Sunday, 3 October 2010


Last post, I wrote about Bernie’s trip to London to see the Holy Father, and the huge impact that has had on her. One of the things she always mentions is the beauty of the music at the Mass in Westminster Cathedral. The Cathedral has a fine choir, and they sang Byrd’s five part Mass. This is an early polyphonic Mass written in the late 16th century when Catholics were still being persecuted in England. It is indeed stunningly beautiful – and it reminds me powerfully of one of the reasons I kept my Faith as teenager.

I was lucky enough to sing in a good Catholic choir: we didn’t sing the Byrd 5-part Mass very often, but the 4-part Mass was a regular part of our repertoire. We also sang great masses and motets by Tallis, Gibbon and others of that period, as well as music from very century since – and indeed some chant, from the preceding centuries. We also sang three or four hymns every Sunday, of varying quality, from truly wonderful to fairly dire.

But what all this means is that there is a permanent soundtrack to my life, in the background, as it were, of fantastic music. And the words associated with that music are the words of the Mass and various passages of scripture used as motets.

So I’ll be walking along, and a tune will come into my head, and almost without noticing it, I will be singing a prayer. It might be Kyrie eleison, or it might be Praise to the Holiest in the Height. But surprisingly often, it is incredibly apt for the moment, either what is going on, or what I am thinking, feeling or worrying about…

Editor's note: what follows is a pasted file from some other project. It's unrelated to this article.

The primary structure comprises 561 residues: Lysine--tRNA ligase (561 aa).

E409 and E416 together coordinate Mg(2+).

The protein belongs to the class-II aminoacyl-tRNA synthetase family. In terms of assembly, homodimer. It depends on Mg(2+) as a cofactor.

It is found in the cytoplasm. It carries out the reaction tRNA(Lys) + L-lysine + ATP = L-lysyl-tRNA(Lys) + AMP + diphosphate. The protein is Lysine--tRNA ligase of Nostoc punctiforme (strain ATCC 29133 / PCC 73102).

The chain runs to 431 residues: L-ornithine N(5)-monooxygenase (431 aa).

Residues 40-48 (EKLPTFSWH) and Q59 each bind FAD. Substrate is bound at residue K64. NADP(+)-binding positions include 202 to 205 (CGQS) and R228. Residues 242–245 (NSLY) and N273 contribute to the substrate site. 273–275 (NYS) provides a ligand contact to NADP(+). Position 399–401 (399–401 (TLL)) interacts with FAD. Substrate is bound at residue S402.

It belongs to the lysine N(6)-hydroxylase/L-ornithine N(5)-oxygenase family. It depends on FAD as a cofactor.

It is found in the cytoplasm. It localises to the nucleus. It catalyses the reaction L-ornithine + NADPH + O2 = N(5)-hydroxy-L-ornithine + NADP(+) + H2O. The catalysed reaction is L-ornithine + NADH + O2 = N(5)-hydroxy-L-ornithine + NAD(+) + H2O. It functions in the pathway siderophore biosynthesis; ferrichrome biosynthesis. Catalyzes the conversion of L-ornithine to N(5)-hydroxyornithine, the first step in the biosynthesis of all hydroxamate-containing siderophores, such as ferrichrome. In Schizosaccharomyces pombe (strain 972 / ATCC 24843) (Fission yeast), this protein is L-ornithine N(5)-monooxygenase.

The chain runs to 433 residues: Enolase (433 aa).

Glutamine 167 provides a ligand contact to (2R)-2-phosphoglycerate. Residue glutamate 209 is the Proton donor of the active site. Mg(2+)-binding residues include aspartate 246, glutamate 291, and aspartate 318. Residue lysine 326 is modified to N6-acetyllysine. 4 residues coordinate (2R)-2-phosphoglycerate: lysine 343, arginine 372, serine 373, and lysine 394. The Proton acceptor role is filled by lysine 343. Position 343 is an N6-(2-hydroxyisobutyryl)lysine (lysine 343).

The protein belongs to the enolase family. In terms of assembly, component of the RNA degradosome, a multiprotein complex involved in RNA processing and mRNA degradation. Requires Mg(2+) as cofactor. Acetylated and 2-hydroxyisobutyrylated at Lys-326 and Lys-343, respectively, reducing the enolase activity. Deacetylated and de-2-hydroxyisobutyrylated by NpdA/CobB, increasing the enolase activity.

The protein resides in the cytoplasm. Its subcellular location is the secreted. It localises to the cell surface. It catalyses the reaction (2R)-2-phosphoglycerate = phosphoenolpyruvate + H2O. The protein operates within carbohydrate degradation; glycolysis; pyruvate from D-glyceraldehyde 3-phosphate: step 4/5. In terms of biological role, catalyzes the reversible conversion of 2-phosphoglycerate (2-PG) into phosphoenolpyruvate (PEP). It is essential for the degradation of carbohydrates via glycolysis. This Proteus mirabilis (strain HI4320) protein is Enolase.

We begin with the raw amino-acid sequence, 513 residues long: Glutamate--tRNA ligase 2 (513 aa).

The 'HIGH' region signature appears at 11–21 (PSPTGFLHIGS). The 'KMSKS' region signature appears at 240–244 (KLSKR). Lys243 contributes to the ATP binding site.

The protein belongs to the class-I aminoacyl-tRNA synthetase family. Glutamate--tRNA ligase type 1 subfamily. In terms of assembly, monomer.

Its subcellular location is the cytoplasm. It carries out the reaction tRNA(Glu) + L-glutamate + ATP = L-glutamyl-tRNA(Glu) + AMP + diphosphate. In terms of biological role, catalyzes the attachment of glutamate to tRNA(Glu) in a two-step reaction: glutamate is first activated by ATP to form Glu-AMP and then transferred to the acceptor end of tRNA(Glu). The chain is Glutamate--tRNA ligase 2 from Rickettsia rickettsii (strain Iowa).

It also means that I have in my memory a huge amount of scripture: not because I’ve been made to learn it by rote, but because the best way to learn words (for me, at least) is to attach them to a tune.

Our kids haven’t had the opportunity to join such a choir as there isn’t one locally, but I have tried to give this gift to them in a couple of ways. One is to get them singing the plainchant at the local Cathedral’s Extraordinary Form Mass once a month. In that way, they know the words of the Kyrie, Gloria, Credo, Sanctus, Pater Noster, and Agnus Dei. It is in fact one of the teachings of the Second Vatican Council that we should all know these in Latin (except the Kyrie, of course, which is Greek!) And I haven’t had to make them learn them off by heart: simply by singing it regularly, they have learned them – and will probably never forget them.

The other thing we do is to sing at home: and this links to a post I wrote a few weeks ago. We try to sing something that relates to the season of the Church’s year. So at Easter, we sing the Regina Caeli and a few favourite Easter Hymns. During Advent, we always sing O Come O Come Emmanuel as part of our Advent Wreath ceremony at prayer time. Christmas, of course, is celebrated with Carols, and Pentecost with the Veni Creator. One of the lovely effects of that is that when they are confirmed, they recognise and can join in with the great chant of the Church, just as when they sang the Credo in Westminster Cathedral, Bernie felt truly at home amongst thousands of strangers.

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